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Is it time to nationalise the pharmaceutical industry?

BMJ 2020; 368 doi: (Published 04 March 2020) Cite this as: BMJ 2020;368:m769
  1. Mariana Mazzucato, founding director and professor in the economics of innovation and public value1,
  2. Henry Lishi Li, research fellow in health innovation and policy engagement1,
  3. Ara Darzi, co-director2
  1. 1UCL Institute for Innovation and Public Purpose, London
  2. 2Institute of Global Health Innovation, Imperial College London
  1. Correspondence to: H L Li{at}, A Darzi a.darzi{at}

Drug companies fail to take account of the public interest and relentlessly focus on short term returns, say Mariana Mazzucato and Henry Lishi Li. But Ara Darzi argues that the profits drug companies make are vital for developing new medicines

Yes—Mariana Mazzucato, Henry Lishi Li

Do we support state ownership of the whole pharmaceutical industry? No. But do we think that the state should play a greater role in the sector? Absolutely.

The public sector is a cornerstone of the pharmaceutical industry, often taking on the highest risk in the early stage of innovation.1 It is also key to creating clusters that connect different actors in research and development (R&D), manufacturing, and health system demand, thus shaping the pharmaceutical market across its entire value chain.

Short termism and misalignment of the existing market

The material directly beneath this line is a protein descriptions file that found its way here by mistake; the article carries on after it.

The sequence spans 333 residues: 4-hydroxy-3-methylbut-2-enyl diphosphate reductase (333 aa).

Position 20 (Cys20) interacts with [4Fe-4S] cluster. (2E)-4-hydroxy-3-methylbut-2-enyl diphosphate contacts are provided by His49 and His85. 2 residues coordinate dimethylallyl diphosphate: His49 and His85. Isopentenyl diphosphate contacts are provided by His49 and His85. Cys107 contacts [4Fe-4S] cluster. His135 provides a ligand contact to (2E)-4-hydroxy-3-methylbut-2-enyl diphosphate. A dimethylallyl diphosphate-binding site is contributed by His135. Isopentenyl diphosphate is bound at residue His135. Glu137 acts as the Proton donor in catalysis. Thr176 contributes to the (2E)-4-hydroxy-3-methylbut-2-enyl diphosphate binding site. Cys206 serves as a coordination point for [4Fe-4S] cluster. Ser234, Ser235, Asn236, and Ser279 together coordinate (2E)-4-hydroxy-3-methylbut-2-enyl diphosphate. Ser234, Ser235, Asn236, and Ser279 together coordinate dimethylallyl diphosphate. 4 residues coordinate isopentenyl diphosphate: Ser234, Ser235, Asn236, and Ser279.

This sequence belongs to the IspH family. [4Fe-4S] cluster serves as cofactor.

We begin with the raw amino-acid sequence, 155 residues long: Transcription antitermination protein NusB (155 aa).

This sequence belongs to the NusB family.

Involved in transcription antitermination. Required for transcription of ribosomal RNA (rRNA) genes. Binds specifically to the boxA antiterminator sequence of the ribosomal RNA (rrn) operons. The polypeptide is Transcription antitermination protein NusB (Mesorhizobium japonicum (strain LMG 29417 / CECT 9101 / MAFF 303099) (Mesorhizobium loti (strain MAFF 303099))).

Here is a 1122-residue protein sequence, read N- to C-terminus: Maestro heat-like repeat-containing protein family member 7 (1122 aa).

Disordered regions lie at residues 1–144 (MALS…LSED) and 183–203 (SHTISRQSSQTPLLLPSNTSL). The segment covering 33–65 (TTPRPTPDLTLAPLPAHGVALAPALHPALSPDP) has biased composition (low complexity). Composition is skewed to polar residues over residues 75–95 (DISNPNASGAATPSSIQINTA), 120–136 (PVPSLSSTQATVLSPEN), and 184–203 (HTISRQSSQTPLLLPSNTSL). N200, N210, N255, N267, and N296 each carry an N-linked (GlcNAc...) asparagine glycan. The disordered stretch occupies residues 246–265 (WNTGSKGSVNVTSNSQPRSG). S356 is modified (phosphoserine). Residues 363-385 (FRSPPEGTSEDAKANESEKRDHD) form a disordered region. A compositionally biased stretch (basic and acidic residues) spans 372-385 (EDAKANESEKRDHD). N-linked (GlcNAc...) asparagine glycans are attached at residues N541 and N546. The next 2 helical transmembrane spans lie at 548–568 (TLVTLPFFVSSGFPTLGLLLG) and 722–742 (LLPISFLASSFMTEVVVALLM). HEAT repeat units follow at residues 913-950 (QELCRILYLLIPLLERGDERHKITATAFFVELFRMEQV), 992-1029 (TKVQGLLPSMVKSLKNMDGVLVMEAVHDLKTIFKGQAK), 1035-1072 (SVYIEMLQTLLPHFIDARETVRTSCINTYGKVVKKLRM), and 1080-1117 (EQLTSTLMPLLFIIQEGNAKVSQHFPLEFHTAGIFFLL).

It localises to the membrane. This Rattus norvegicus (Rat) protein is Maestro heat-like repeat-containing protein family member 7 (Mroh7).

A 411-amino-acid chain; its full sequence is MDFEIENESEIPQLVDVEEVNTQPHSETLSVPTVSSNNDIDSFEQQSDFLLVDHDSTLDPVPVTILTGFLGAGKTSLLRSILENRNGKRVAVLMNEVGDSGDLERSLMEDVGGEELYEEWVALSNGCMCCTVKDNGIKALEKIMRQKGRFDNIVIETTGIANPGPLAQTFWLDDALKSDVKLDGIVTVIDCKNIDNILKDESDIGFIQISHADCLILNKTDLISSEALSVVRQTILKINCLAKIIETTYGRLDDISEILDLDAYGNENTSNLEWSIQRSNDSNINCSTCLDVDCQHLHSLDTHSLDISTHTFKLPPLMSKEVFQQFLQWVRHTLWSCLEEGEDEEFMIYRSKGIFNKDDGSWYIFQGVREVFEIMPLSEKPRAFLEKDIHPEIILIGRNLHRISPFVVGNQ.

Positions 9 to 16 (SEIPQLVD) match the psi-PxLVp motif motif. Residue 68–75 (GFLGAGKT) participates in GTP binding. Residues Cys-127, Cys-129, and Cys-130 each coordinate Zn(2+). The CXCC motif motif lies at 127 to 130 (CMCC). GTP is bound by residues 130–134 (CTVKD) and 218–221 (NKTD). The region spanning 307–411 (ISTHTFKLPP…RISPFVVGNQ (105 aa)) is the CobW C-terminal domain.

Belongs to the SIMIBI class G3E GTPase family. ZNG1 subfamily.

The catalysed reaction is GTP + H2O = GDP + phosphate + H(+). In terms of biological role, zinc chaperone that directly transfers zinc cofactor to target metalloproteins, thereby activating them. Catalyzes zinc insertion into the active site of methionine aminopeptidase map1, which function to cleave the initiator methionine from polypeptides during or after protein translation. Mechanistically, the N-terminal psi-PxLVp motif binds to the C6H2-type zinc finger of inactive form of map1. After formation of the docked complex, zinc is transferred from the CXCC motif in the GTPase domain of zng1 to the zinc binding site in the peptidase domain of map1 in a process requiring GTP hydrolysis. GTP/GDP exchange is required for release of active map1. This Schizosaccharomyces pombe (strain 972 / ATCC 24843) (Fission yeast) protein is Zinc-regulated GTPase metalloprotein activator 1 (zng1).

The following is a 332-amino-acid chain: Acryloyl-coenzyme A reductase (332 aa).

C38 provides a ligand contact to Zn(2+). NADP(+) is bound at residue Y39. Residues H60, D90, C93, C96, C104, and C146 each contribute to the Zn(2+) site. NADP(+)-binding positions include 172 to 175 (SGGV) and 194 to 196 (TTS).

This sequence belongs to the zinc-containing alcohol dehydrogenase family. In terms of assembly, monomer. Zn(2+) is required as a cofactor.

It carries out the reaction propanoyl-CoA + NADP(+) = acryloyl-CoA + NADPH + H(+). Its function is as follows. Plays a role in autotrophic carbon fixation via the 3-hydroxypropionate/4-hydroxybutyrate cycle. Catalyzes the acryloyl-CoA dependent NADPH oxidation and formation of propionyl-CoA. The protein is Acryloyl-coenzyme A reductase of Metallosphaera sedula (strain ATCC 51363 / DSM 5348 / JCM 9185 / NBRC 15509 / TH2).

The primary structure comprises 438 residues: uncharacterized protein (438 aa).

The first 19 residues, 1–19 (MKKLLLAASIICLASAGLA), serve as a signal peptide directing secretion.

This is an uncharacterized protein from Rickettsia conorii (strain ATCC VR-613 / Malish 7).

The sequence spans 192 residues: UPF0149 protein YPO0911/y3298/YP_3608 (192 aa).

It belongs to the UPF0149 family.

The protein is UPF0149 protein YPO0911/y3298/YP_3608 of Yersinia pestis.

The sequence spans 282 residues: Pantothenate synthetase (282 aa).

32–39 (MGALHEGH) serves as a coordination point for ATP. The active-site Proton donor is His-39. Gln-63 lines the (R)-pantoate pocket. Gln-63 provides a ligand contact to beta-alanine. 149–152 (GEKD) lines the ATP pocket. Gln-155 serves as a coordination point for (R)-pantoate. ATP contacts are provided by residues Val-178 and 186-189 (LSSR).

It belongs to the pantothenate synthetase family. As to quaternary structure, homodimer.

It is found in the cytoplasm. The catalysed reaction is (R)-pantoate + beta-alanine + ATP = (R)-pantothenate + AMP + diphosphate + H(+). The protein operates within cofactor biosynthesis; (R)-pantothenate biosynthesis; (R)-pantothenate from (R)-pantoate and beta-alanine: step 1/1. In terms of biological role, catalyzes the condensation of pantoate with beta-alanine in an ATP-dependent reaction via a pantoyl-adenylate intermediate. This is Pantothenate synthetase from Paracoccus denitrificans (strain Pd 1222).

While the private sector is also crucial in bringing cutting edge medicines to the market, its entrenched short termism and misalignment with public interest are equally striking.2 Firstly, companies prioritise “blockbusters” at the expense of commercially unappealing medicines that are hugely important to public health.3 Secondly, the pricing of these medicines does not take into account the contribution by other actors, including public institutions.4 Thirdly, patents are often abused, being too upstream, wide, and strong,5 and high prices can persist even as generic competition kicks in, as a result of occasional cases of inefficient competition.6 Fourthly, high prices are driven by and in turn fuel the over-financialisation of parts of the industry, where share buybacks are outpacing R&D.7 These prices also lead to a drive to cut costs by outsourcing manufacturing capabilities overseas, at the expense of local capacity.8

The state should therefore govern the drug innovation process more like a market shaper: steering innovation, getting fair prices, ensuring that patents and competition work as intended, setting conditions for reinvestment, and …

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